But when there's no motion I really need to pass, when there's no motion, there's a lunch in Parliament.テつ They know me.テつ When they see me coming, hey, he's the runner.テつ He's going to sleep.テつ I go in there and get food.

Q.テつ They have food and a bed for you?
WESLEY KORIR:テつ Not a bed.テつ It's a couch.テつ A really, really comfy couch.

Q.テつ Wesley, how long in session with Parliament in the course of a year?
WESLEY KORIR:テつ It's pretty much every‑‑

Q.テつ Almost straight through the whole year?
WESLEY KORIR:テつ Straight through until December.テつ The beginning of December, we have about a month or two off.テつ But I was able to get, before this marathon, I got a special with the speaker and the officials, they gave me two weeks.テつ So I've been able to come here to America for two weeks, pretty much rest and be able to get in some good training.
So that was good they were able to give me permission to leave Parliament.

Q.テつ How is it during the week?
WESLEY KORIR:テつ The most important thing I've been able to do is get my long runs on the weekends when I go to the village.テつ So Saturdays and Sundays have been my big days.テつ I've been able to get 20‑mile runs, 22‑mile runs, and those are the most important things.
But I've been able to get‑‑ I think the highest I've gotten before this was 80 miles a week.テつ So it's good.テつ I think that was pretty good for me compared to Boston Marathon before this year, the highest I had was 40 miles a week.テつ So I think I'm good to go.

Q.テつ Before Boston was only 40 miles?
WESLEY KORIR:テつ Before Boston.

Q.テつ What was it before you won Boston?
WESLEY KORIR:テつ I was about 55th.テつ So right now I think I'm about 20 miles short of what I used to do when I was just full‑time running.テつ But 20 miles a week short, I think I'm pretty good to go.

Q.テつ Is there a way for you really to assess your condition?テつ Do you do any time trial type things?
WESLEY KORIR:テつ I think being here for two weeks, doing those tempo runs with coach, we did a six‑mile tempo run, which was really, really good.テつ And then I did‑‑ we did another mile, six‑mile repeat, and then we did a four‑mile tempo.テつ So those workouts have been really my time trial.

Q.テつ One run or different ones?
WESLEY KORIR:テつ Three different workouts, over three different weeks.テつ Those are the ones that help me gauge how physical.
I think the most important thing is the fact that I'm still able to run, still able to do what I love the most, which is run, and being able to do something different than anybody has ever done.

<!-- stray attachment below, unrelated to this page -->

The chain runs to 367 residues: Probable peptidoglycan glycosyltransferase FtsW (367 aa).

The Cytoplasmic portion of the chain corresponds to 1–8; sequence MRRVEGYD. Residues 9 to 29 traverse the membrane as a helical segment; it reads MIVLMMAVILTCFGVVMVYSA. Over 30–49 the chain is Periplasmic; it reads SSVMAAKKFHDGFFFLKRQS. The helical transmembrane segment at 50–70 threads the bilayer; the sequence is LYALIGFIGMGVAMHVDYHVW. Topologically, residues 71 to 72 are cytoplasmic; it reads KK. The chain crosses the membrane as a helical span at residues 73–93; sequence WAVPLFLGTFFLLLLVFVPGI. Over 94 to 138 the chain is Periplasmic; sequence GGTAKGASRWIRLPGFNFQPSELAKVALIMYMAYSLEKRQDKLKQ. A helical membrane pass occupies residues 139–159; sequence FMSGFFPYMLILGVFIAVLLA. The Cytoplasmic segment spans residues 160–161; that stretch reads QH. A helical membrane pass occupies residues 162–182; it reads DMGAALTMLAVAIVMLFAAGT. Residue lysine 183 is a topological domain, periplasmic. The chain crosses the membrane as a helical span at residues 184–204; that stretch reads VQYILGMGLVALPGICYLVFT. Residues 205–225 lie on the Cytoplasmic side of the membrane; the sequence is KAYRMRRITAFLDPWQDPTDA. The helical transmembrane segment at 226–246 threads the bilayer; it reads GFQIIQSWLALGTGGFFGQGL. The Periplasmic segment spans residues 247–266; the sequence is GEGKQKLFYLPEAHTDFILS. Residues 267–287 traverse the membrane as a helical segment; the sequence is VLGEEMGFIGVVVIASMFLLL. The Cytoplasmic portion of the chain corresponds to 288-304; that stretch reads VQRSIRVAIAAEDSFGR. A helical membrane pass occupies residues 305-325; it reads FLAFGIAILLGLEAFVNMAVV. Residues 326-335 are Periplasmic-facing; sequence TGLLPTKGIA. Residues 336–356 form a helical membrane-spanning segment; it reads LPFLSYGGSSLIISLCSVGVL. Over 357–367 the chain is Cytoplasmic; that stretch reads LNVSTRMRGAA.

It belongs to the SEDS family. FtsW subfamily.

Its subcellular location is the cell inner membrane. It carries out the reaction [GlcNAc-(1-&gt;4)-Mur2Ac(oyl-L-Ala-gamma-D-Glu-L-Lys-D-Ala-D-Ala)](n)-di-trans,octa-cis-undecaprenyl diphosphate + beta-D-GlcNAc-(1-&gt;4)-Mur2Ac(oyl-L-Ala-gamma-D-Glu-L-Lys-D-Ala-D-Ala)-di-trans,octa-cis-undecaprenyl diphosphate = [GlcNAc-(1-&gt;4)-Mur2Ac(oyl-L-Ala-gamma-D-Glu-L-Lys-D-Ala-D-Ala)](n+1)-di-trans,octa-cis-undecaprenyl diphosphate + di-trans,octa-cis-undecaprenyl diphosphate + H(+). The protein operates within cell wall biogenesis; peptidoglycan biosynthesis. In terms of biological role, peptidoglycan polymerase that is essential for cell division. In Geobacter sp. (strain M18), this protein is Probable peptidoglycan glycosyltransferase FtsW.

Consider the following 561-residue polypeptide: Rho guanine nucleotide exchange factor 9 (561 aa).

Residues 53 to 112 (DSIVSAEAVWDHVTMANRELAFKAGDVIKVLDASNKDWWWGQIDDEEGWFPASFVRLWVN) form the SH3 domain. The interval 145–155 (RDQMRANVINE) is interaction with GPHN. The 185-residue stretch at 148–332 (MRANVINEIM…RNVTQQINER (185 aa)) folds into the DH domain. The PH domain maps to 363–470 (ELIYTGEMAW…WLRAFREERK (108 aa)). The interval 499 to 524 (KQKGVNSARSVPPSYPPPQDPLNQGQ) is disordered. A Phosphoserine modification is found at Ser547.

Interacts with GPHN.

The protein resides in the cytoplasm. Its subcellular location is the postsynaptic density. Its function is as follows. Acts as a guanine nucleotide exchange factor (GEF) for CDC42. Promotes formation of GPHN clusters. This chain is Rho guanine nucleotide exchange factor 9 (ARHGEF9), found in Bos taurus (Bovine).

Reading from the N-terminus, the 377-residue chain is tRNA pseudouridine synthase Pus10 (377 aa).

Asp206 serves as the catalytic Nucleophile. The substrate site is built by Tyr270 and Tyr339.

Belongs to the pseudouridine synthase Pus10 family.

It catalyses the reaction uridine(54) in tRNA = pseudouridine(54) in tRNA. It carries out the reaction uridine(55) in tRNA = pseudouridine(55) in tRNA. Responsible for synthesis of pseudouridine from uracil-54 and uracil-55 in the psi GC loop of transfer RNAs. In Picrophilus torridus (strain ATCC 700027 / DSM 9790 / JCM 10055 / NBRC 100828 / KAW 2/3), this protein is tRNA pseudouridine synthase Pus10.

You know, some people think I'm crazy.テつ Some people think I don't know what I'm doing, but I think definitely I'm getting good at what I'm doing.テつ Using running as my stepping stone, a place where anybody can hear me, anybody can listen to me run.
If I come leer and I win a marathon, the whole world knows about it, and I can talk about the things that I want to do for my people, and when I go to Parliament, the respect that I get, it's not the respect that I'm a good politician, but the respect that I'm a runner.テつ That's what keeps me going.

Q.テつ How are things in the civic strife in Kenya?テつ Where you go now, do you go past some of the fighting?
WESLEY KORIR:テつ No, I'm training‑‑ I think right now Kenya is getting really‑‑ in the form of civic fighting that we used to be, no.テつ We don't have any fighting.
What we have right now is the terrorism that we all have in the world.テつ The terrorists like that were at the mall, terrorism.
But I train in Ngong.テつ I train in the forests in Ngong.テつ The only problem between being a runner and a politician is I have to live outside the city.テつ Most of the politicians would just live within the city.テつ So to me, I live about an hour away.
So you find out that every day I spend about four hours traveling because of the traffic and all that because I have to be out of the city so that I can be able to train.テつ That is the only thing that is very, very hard.テつ So every day I spend so much time on the road so I can be able to train.

Q.テつ Do you have a car?テつ Do you have a driver who does all that for you?
WESLEY KORIR:テつ I have a driver.テつ I have two bodyguards.テつ Yeah, I have a driver, two bodyguards, I have a secretary and a personal assistant, and I have a manager.

Q.テつ As the Boston Marathon champion, speaking of terrorism, how did you find out about the bombing?
WESLEY KORIR:テつ I was in my hotel.テつ I had just finished the marathon and was taking a shower.テつ My hotel was right at the finish line, and I had the blast, and I got out of the shower, and I looked out, and I could see people‑‑ everything because I was just right there.